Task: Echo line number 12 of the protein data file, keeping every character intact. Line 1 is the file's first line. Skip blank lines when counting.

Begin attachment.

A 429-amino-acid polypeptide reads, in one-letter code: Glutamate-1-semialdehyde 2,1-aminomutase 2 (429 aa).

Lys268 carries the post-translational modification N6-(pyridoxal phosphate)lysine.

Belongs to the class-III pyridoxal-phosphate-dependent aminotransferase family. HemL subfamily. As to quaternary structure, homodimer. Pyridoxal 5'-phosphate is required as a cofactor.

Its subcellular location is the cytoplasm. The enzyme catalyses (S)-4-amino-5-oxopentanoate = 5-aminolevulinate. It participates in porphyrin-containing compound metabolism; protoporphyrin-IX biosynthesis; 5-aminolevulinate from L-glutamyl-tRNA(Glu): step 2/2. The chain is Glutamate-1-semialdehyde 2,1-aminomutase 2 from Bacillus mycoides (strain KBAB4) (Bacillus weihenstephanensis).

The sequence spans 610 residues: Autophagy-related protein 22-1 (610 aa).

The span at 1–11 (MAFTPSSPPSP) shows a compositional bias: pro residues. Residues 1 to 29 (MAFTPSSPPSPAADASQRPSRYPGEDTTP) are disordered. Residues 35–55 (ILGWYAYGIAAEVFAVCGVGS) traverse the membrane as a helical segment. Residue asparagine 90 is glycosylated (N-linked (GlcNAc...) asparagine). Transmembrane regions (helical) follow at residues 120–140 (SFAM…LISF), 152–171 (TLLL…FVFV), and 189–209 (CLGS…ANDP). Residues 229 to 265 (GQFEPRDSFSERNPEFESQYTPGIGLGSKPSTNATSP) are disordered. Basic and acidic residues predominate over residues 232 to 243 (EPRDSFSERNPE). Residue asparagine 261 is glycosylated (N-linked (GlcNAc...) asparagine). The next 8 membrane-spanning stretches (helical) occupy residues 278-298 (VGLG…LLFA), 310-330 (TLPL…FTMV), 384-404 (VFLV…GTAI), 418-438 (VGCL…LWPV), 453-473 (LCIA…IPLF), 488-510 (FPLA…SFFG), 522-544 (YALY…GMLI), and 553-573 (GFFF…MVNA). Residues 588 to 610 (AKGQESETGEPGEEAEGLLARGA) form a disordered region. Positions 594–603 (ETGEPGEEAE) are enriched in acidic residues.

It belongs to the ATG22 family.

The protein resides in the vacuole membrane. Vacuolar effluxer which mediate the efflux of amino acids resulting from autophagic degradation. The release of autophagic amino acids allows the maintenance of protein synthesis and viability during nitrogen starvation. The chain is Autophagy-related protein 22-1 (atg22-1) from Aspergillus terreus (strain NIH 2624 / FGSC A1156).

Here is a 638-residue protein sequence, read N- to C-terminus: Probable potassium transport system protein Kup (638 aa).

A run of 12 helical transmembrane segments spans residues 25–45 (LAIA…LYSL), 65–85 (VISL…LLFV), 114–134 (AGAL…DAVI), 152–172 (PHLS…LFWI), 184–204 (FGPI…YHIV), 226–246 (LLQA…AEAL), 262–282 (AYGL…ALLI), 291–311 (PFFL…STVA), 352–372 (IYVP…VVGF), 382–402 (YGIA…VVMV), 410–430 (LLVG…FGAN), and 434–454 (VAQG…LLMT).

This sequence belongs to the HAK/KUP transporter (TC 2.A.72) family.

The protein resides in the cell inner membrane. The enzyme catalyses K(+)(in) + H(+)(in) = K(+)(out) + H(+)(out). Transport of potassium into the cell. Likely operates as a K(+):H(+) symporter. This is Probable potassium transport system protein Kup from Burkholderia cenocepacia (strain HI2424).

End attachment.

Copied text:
The protein resides in the cell inner membrane. The enzyme catalyses K(+)(in) + H(+)(in) = K(+)(out) + H(+)(out). Transport of potassium into the cell. Likely operates as a K(+):H(+) symporter. This is Probable potassium transport system protein Kup from Burkholderia cenocepacia (strain HI2424).